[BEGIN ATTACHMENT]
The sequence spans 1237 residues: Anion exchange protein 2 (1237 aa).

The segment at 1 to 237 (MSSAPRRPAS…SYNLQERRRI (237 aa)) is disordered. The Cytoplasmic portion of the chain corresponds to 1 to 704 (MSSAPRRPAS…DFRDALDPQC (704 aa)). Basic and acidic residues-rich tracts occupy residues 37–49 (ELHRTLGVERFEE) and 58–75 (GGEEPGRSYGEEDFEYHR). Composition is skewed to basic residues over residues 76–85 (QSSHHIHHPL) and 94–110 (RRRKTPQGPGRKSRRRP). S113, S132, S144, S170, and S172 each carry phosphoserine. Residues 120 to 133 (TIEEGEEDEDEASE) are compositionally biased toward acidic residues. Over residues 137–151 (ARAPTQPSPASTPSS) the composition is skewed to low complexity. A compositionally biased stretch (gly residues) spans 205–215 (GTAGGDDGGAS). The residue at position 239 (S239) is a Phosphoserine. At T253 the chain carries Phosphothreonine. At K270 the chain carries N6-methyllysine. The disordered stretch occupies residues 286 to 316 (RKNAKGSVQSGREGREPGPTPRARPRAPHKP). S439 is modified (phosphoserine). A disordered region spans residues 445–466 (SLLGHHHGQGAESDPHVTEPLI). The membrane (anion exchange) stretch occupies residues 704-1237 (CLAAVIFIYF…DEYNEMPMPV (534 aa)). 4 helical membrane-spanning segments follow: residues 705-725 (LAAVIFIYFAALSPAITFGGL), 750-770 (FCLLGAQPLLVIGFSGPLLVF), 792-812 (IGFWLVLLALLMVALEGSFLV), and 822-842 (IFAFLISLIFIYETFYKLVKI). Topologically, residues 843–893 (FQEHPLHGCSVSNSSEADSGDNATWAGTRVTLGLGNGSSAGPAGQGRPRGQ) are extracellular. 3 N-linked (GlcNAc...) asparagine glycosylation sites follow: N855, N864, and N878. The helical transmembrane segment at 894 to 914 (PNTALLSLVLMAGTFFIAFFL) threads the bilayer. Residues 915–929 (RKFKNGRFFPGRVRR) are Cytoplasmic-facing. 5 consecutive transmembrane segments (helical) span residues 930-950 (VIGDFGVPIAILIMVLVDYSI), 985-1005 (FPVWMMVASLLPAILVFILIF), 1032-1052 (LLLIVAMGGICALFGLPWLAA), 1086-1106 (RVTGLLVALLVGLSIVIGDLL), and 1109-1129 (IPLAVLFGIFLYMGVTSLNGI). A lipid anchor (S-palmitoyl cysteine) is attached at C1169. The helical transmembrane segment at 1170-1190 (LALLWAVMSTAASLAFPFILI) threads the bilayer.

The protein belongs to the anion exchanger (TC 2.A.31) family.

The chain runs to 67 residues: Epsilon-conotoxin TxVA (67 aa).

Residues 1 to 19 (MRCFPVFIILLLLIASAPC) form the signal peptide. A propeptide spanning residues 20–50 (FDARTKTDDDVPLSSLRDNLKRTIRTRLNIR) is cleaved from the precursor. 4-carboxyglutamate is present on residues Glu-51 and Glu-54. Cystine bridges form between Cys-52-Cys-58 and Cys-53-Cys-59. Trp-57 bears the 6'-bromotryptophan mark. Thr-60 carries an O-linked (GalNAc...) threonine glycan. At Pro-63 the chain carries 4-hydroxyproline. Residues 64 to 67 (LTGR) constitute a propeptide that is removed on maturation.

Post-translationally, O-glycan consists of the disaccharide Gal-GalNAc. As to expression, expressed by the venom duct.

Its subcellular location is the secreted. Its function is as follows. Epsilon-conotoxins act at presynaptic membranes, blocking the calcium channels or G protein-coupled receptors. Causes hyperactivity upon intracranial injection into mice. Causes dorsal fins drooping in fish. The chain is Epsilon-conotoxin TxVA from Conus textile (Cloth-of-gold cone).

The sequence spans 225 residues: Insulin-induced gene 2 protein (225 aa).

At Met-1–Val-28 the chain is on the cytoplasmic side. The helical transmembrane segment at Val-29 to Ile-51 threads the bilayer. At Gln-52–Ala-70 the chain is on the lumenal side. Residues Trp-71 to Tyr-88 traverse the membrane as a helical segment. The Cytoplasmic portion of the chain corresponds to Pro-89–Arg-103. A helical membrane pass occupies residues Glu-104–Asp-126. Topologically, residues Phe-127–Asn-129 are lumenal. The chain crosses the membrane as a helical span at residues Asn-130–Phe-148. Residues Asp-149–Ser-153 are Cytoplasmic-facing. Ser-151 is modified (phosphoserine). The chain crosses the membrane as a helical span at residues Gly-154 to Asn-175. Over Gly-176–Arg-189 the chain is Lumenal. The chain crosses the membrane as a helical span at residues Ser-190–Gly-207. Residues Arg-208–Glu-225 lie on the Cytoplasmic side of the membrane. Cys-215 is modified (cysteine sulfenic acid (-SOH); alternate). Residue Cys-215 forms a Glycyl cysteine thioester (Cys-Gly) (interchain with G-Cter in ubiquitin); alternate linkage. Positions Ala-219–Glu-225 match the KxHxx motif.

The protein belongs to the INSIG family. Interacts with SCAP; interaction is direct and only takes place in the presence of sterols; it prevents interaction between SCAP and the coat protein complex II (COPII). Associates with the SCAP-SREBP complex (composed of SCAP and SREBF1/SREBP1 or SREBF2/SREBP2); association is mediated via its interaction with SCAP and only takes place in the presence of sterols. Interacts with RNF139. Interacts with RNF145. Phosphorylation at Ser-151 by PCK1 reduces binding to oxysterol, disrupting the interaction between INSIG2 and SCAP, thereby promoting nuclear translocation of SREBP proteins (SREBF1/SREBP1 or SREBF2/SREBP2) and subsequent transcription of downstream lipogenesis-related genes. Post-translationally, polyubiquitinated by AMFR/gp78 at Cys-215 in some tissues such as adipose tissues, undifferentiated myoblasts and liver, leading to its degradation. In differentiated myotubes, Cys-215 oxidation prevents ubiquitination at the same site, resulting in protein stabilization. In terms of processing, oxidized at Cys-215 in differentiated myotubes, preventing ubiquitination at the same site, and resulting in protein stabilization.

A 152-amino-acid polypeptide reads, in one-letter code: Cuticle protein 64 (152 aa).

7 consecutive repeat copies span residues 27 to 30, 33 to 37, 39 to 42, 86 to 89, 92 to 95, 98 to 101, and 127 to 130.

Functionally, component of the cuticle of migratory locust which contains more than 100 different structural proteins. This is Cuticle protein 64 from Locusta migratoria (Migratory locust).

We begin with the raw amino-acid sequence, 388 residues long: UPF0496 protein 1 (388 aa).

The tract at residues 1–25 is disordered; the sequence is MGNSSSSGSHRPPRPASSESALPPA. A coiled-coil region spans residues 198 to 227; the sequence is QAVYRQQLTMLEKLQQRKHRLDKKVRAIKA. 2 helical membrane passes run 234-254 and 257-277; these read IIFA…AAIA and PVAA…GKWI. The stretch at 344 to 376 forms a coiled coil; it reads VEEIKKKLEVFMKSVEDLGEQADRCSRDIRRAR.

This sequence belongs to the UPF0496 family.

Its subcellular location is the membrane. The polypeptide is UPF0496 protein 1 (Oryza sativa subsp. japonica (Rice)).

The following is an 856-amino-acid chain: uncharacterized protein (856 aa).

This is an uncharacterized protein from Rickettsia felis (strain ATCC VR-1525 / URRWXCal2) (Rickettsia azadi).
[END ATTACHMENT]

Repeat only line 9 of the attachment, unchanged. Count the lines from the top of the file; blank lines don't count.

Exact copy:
At Met-1–Val-28 the chain is on the cytoplasmic side. The helical transmembrane segment at Val-29 to Ile-51 threads the bilayer. At Gln-52–Ala-70 the chain is on the lumenal side. Residues Trp-71 to Tyr-88 traverse the membrane as a helical segment. The Cytoplasmic portion of the chain corresponds to Pro-89–Arg-103. A helical membrane pass occupies residues Glu-104–Asp-126. Topologically, residues Phe-127–Asn-129 are lumenal. The chain crosses the membrane as a helical span at residues Asn-130–Phe-148. Residues Asp-149–Ser-153 are Cytoplasmic-facing. Ser-151 is modified (phosphoserine). The chain crosses the membrane as a helical span at residues Gly-154 to Asn-175. Over Gly-176–Arg-189 the chain is Lumenal. The chain crosses the membrane as a helical span at residues Ser-190–Gly-207. Residues Arg-208–Glu-225 lie on the Cytoplasmic side of the membrane. Cys-215 is modified (cysteine sulfenic acid (-SOH); alternate). Residue Cys-215 forms a Glycyl cysteine thioester (Cys-Gly) (interchain with G-Cter in ubiquitin); alternate linkage. Positions Ala-219–Glu-225 match the KxHxx motif.